"בקבוקי היין האלה הם יקרים."
Translation:These bottles of wine are expensive.
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I'm not always sure when a pronoun (such as הם here) is needed and when it can be omitted. I can see that it occurs when the noun is the subject of the sentence, but it seems to me that sometimes it's used and sometimes it's not. Is there a rule, or is it just a matter of context/usage? So, in this case, would בקבוקי היין האלה יקרים be acceptable?
Yes, that would be acceptable. You usually omit the copulative pronouns, if the predicate is an adjective (הַגֶּ֫בֶר עָיֵב "the man is tired") or an adverbial (הַגֶּ֫בֶר בְּתֵל־אָבִיב "the man is in Tel Aviv"), but you can place it, if the subject is very long (כׇּל הַפַלַפֶלִים הָאֵלֶּה הֵם קָרִים "all these falafels are cold"). You have to put it in sentences, where the predicate is a noun (הַגֶּ֫בֶר הוּא רַב "the man is a rabbi"), but not, if the subject is a pronoun (הוּא רַב "he is a rabbi")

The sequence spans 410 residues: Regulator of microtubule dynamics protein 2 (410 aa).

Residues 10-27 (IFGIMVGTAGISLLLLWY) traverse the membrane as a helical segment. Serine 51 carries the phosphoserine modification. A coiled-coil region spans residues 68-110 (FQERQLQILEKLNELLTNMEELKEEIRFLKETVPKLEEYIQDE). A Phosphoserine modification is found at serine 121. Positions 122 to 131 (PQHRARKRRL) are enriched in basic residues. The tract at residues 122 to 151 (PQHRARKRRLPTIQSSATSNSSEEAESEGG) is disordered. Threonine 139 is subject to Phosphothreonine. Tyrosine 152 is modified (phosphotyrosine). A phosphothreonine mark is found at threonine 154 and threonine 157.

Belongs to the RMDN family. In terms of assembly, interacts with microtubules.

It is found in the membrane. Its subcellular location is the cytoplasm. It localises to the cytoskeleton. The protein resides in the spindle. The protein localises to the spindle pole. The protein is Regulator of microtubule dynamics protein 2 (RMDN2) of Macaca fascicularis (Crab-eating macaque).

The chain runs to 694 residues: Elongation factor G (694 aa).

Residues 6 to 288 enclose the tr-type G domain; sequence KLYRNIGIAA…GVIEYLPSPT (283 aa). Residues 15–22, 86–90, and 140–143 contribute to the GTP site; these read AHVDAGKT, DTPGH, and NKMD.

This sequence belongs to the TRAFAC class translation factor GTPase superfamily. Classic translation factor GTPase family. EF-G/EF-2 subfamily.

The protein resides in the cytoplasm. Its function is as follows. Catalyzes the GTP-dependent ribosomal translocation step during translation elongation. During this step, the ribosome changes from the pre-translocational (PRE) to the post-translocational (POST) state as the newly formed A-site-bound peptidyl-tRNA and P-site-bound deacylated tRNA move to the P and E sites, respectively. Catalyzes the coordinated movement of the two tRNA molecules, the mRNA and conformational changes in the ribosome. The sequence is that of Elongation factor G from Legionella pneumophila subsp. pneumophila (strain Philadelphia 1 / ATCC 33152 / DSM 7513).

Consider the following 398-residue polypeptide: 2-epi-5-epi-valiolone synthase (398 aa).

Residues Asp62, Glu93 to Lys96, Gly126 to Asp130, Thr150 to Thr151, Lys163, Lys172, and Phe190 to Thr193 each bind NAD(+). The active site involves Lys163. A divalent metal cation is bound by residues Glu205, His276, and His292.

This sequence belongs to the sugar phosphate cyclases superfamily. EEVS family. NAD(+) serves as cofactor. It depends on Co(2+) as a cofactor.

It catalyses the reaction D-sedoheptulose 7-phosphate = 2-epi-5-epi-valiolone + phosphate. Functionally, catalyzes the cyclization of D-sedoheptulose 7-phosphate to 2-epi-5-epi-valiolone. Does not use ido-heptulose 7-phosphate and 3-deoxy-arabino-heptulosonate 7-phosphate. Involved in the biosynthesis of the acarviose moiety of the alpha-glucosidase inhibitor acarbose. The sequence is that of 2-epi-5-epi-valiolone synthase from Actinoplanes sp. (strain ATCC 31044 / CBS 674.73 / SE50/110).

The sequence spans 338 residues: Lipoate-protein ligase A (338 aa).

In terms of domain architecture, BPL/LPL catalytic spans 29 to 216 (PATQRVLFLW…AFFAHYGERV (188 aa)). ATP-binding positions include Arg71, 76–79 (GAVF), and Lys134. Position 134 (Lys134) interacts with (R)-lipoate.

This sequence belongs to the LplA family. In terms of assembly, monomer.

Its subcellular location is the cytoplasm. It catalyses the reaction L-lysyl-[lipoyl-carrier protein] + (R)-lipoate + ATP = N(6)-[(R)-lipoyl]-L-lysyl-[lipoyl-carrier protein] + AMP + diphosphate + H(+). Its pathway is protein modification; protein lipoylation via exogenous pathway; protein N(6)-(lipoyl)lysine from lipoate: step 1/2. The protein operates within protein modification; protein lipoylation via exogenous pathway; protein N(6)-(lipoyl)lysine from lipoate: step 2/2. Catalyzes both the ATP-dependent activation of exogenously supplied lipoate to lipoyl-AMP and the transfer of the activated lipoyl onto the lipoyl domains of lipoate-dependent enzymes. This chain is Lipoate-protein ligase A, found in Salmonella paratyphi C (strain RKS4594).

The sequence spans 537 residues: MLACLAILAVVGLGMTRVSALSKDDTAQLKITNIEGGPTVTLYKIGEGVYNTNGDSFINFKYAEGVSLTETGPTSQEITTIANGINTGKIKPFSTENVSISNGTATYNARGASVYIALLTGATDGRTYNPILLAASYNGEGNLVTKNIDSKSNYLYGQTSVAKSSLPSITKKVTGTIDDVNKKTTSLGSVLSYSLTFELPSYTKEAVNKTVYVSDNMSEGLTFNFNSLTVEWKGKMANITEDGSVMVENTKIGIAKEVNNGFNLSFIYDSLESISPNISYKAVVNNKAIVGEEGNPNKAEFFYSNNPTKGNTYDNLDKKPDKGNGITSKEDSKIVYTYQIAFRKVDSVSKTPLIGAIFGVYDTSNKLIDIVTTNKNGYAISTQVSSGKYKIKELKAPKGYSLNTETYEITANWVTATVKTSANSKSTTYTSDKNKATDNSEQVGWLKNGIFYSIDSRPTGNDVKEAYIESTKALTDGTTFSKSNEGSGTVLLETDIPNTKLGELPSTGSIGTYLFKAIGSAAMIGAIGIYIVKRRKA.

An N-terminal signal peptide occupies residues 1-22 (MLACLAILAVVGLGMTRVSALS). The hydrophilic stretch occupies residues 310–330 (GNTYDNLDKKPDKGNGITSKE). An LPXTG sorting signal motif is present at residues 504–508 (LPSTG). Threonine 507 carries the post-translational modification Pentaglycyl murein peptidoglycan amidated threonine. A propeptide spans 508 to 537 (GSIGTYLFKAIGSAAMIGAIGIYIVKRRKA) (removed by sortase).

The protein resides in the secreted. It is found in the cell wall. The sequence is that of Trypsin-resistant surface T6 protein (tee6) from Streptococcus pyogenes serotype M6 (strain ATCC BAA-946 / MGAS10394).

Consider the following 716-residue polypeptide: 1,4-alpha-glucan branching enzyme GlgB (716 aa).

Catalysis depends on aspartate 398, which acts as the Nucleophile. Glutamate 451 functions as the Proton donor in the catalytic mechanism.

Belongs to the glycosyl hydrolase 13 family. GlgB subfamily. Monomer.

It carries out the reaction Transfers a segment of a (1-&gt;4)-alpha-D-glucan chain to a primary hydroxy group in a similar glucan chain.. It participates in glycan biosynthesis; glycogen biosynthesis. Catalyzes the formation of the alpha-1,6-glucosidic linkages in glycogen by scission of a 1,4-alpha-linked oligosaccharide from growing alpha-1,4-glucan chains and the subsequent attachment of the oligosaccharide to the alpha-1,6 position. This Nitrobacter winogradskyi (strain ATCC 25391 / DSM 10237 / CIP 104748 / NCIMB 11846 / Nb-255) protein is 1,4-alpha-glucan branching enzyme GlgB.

Well, if you form a compound like wine-bottles in Hebrew, there is the possibility, especially if it is a conventionally used compound, to combine them directly without the use of שֶׁל. The first of them (bottles of) undergoes often a change, here בַּקְבּוּקִים bottles becomes בַּקְבּוּקֵי־ bottles of.